Since its creation in 1991, Thierry Raspail, artistic director of la Biennale de Lyon, has been inviting each guest curator to reflect on a word spanning three editions. La Biennale 2015 will start a new trilogy with the word “modern”, a word that Thierry Raspail gave to Ralph Rugoff, curator of the 2015 edition. Ralph Rugoff answers to this term with a title for 2015: La vie moderne. Below are his first thoughts on “modern”.
La vie moderne
The Biennale, titled La vie moderne will bring together artists who explore the contradictory and contingent character of the modern project as it has unfolded in different parts of the world, from aesthetics and philosophy to social formations, subjectivity, and technology. Their artwork will reflect current and ongoing changes to our scenarios of “everyday life” and the ways of thinking and seeing that accompany them. The Biennale will definitely not comprise an interrogation of classic Modernism (it seems to me that that is a dead horse that has already been beaten enough).
There is (unavoidably) an ironic dimension to this title La vie moderne, in large part because the word “modern” has come to seem slightly anachronistic. The notion of “the modern world” is now something like a period piece, a historical relic from another century. Indeed, the word – or the idea of “modern” – has been so thoroughly deconstructed, critiqued, trashed and dulled by repetition, that it’s become a caricature of its former self. Yet we can’t quite get rid of it, or leave it in peace. Someone is always re-branding “modern”. Today we traffic in a kind of zombie modernism – every time we think that we have killed it off, it comes back to confront us in a different modality, with an alternate agenda. (It seems to me that while post-modern died an ugly death, the modern continues on in a kind of a half-life state). In common parlance, of course, the word “modern” is still used to denote “new”, but it now carries with it the shadow of other meanings, as we are more and more conscious of a long and complex history of various modern traditions – in art, architecture, politics, pop music, etc. So to say something is “modern”, at this point, imbues it with an aura of uncertainty.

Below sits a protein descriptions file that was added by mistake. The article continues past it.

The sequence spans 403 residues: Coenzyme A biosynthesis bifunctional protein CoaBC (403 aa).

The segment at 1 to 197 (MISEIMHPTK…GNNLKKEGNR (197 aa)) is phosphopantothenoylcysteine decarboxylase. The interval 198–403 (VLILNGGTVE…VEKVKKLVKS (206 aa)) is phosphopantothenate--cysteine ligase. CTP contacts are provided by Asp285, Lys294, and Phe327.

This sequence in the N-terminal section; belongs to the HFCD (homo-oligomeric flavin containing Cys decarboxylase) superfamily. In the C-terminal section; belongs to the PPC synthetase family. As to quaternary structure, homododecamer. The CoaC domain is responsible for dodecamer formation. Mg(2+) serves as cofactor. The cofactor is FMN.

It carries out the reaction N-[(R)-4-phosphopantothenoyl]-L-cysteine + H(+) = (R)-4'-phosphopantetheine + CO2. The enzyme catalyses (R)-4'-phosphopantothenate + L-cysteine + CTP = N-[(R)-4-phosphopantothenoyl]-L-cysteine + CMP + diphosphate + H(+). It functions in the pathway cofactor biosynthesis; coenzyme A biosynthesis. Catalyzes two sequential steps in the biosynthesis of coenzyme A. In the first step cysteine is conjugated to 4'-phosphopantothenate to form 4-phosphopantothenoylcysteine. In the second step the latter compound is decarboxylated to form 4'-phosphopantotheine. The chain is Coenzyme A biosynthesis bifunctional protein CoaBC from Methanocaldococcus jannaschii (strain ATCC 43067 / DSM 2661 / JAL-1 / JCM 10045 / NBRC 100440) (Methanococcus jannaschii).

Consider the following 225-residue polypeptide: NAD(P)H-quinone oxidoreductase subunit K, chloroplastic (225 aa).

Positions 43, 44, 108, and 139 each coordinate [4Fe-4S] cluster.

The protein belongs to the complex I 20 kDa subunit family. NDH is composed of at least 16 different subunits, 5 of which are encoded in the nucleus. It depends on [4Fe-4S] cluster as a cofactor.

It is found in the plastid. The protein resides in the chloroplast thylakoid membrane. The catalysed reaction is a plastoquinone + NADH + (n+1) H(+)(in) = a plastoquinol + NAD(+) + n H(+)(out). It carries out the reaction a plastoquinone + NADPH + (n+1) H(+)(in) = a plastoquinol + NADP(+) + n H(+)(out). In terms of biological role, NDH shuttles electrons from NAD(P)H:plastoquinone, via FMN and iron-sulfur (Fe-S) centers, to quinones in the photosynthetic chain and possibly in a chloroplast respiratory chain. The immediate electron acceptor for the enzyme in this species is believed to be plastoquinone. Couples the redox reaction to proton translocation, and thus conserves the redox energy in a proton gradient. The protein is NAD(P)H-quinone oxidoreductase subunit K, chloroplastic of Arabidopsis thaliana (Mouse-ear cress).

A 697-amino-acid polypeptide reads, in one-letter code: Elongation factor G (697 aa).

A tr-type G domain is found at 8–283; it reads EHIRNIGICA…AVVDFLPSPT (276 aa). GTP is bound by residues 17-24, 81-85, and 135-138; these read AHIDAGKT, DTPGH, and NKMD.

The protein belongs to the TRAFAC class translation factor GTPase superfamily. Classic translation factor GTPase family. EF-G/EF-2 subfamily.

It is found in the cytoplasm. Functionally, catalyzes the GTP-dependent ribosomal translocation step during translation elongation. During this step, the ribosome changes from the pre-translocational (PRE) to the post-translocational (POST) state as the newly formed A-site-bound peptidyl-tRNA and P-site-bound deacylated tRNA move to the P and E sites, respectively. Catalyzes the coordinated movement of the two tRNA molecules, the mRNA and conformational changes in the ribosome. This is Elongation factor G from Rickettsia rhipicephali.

I think this is a positive development, as the classic “modern” of the 20th century often concealed its contradictory character, including its problematic but profound links to the non-modern. (Think of how the modern architecture of Le Corbusier was born, in part, from his encounter with the stucco architecture of Algerian villages). What we used to think of as “modern” was at the same time intricately connected to the histories and cultures of colonized territories in Africa, refugees from peripheral countries in Europe, etc. “Modern”, in other words, was never a test tube creation. Nor was it ever a static concept. So I hope a discussion today of “modern” can illuminate how this concept continues to grow and evolve, to develop new layers and nuances, and to incessantly repair itself as it adapts to changing contexts,
Finally, for me, perhaps the crucial historical dimension of “modern” that remains today is the impulse to question – not to get mired in self-questioning or to resort to scepticism as a universal default setting, but to continually question the new “normal”, to re-examine and investigate our relationships with each other, with our images, the world around us, changing technologies, etc.